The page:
When you are stressed out, swallow it.
Speaking up brings no relief. You’re used to being reminded of having said something unsatisfactory years after you said it. Ignore disagreements and keep moving until you really can’t stand to be quiet any longer.
Look down. Is your mother still talking? Try to keep reading. Think your thoughts. Don’t move. Pencil notes in your paperback. The stress goes straight from your ears to your brain to your neck. Buy headphones to plug into the hifi. You would have loved smartphones, all that information in your hand and the way they shield us from interaction. Your thoughts are a physical burden on your body. You can’t help it. If it wasn’t 1982 you could google the chords to your favorite songs.
At work, keep mopping. On break, smoke a cigarette, hunch over a joint. At home, after dark, wrap your upper body around a guitar with the TV on in the background, a ball game, maybe M*A*S*H*. Drink a beer, the house is quiet. You can relax, you can have a good time. Still, keep your tension in your shoulders. Feel a pinch when you twist to get a fuller view of the road than you get from the little side view mirrors of your Volkswagen Beetle. Stretch before playing tennis. Play like a jerk sometimes, slam a ball into a far corner when it’s already clearly your point.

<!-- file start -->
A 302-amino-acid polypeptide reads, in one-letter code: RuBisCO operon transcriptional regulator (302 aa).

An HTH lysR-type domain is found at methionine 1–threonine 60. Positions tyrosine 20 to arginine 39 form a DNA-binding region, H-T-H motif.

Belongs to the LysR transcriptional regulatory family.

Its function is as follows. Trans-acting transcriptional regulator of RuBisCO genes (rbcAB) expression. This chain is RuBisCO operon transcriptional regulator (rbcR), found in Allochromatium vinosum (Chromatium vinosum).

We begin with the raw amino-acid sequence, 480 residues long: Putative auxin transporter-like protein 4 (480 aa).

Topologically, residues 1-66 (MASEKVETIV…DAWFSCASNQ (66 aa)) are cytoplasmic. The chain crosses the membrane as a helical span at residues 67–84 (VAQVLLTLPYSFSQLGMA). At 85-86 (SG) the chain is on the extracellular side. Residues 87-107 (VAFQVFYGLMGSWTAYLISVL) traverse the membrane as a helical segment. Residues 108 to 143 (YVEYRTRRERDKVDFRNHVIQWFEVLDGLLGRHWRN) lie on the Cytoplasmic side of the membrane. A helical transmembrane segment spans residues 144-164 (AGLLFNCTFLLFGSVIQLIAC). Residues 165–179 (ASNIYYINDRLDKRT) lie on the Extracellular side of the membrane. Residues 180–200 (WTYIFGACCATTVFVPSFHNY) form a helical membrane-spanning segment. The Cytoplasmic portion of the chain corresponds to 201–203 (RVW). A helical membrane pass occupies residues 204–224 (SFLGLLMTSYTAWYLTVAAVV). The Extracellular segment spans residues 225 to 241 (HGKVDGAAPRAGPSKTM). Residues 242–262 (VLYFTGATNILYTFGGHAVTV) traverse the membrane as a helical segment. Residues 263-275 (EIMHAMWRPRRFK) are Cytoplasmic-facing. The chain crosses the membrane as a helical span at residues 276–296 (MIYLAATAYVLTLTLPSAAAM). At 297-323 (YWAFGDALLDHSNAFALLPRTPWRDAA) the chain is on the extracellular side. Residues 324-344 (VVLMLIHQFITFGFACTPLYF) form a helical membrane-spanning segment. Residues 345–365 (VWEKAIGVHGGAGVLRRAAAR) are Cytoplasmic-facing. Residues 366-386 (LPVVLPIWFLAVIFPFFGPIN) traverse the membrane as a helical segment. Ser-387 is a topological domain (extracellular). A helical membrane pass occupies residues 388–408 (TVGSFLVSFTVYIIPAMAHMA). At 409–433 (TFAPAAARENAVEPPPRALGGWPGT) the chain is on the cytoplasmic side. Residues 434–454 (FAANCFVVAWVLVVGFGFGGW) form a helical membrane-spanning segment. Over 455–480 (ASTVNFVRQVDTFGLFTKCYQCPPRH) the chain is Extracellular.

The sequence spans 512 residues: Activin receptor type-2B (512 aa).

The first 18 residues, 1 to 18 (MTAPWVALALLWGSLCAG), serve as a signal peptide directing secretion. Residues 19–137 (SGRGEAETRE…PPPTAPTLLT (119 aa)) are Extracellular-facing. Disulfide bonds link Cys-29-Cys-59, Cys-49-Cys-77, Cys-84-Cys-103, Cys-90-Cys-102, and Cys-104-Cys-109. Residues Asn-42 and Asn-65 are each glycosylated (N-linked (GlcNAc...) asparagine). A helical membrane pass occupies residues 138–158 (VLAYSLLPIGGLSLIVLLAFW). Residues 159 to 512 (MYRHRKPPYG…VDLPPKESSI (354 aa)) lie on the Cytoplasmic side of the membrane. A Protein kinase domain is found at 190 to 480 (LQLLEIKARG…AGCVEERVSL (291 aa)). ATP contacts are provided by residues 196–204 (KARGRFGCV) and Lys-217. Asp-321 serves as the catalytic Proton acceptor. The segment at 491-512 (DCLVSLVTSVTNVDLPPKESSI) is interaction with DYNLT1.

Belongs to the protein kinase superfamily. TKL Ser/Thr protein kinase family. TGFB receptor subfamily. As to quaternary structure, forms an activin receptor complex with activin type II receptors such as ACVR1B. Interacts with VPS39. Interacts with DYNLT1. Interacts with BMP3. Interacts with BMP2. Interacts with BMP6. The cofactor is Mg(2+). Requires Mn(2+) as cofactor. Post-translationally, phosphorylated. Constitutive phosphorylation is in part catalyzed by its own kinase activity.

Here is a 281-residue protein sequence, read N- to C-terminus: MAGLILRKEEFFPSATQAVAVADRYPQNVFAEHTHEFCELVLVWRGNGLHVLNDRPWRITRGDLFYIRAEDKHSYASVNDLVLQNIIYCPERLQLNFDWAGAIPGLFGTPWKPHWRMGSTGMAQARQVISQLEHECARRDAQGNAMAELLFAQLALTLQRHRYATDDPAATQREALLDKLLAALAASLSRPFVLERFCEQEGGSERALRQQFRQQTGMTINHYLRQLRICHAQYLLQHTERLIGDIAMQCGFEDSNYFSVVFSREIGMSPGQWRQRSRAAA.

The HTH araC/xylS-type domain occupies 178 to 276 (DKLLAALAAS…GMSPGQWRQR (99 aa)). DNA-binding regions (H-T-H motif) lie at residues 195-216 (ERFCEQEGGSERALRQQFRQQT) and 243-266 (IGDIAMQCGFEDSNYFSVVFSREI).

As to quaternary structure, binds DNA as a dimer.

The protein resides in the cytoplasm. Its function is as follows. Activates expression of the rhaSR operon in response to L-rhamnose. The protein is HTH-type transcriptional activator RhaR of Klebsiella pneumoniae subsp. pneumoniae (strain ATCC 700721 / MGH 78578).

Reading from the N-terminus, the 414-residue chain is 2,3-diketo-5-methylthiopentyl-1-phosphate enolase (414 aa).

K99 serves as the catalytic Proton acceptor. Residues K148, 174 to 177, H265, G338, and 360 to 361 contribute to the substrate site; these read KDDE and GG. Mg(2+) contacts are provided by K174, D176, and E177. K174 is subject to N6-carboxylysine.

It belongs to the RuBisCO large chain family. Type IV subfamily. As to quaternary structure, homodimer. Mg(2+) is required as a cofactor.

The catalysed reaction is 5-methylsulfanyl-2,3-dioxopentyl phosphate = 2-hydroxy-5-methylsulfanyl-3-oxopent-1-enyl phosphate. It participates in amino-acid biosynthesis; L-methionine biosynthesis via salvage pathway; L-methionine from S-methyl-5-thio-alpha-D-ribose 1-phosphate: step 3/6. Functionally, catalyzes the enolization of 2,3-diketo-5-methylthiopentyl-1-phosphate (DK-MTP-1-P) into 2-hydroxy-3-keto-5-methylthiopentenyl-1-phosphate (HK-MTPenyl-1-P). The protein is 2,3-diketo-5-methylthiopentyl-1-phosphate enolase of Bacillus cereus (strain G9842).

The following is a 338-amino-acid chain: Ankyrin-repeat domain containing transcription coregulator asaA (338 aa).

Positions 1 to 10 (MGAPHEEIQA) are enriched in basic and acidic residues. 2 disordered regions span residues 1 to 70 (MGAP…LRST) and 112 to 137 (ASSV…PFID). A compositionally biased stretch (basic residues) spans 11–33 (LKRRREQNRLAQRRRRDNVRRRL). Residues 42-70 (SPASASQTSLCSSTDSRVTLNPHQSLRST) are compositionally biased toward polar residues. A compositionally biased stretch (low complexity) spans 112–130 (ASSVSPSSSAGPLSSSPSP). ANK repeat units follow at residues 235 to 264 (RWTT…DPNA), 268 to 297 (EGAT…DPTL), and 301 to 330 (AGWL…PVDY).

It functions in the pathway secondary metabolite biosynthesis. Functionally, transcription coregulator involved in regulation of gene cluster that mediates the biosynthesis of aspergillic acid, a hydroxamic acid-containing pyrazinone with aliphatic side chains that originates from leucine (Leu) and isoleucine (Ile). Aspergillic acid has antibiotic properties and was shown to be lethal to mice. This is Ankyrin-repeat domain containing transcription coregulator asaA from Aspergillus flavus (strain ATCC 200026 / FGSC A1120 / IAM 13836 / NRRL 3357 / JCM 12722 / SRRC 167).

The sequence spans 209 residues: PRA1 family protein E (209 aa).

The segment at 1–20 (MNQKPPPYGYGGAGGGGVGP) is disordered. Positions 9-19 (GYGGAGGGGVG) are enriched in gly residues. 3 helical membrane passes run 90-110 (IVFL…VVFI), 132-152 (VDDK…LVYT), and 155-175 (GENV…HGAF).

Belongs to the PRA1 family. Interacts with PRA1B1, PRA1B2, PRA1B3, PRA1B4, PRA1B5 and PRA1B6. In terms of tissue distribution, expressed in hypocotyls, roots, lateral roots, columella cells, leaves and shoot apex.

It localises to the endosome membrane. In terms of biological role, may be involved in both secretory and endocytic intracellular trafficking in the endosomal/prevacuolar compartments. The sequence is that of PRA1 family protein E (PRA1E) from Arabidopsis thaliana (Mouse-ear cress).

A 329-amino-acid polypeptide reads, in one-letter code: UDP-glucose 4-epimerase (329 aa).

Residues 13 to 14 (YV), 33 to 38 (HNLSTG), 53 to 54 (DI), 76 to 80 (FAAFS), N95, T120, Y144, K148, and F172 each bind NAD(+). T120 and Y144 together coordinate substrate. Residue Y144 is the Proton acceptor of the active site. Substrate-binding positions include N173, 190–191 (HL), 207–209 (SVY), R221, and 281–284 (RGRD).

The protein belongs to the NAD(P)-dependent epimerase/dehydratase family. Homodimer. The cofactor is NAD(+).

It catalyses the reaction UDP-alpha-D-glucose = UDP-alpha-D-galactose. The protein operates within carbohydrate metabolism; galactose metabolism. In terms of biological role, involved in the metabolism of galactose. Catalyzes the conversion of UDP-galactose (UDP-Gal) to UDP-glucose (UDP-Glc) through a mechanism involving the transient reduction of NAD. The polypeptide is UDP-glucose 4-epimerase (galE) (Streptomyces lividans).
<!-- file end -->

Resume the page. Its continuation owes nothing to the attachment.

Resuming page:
Sometimes you erupt and curse over small things: another speeding ticket, or when a child opens the bathroom door on you. Everyone quiets down when this happens and your anger hangs in the air, vibrating. It’s not on purpose. You’re sick and stressed.
When it become clear that you’ll die soon, at thirty-four, there will be a change in the mood of the house, like the loosening of muscle.
- Meredith Counts is 35 this year. When she hunched at the kitchen table, her grandpa would pinch hard in the knotted muscle where the shoulder meets the neck. He’d tell her, “loosen up, your dad kept his tension there, too.”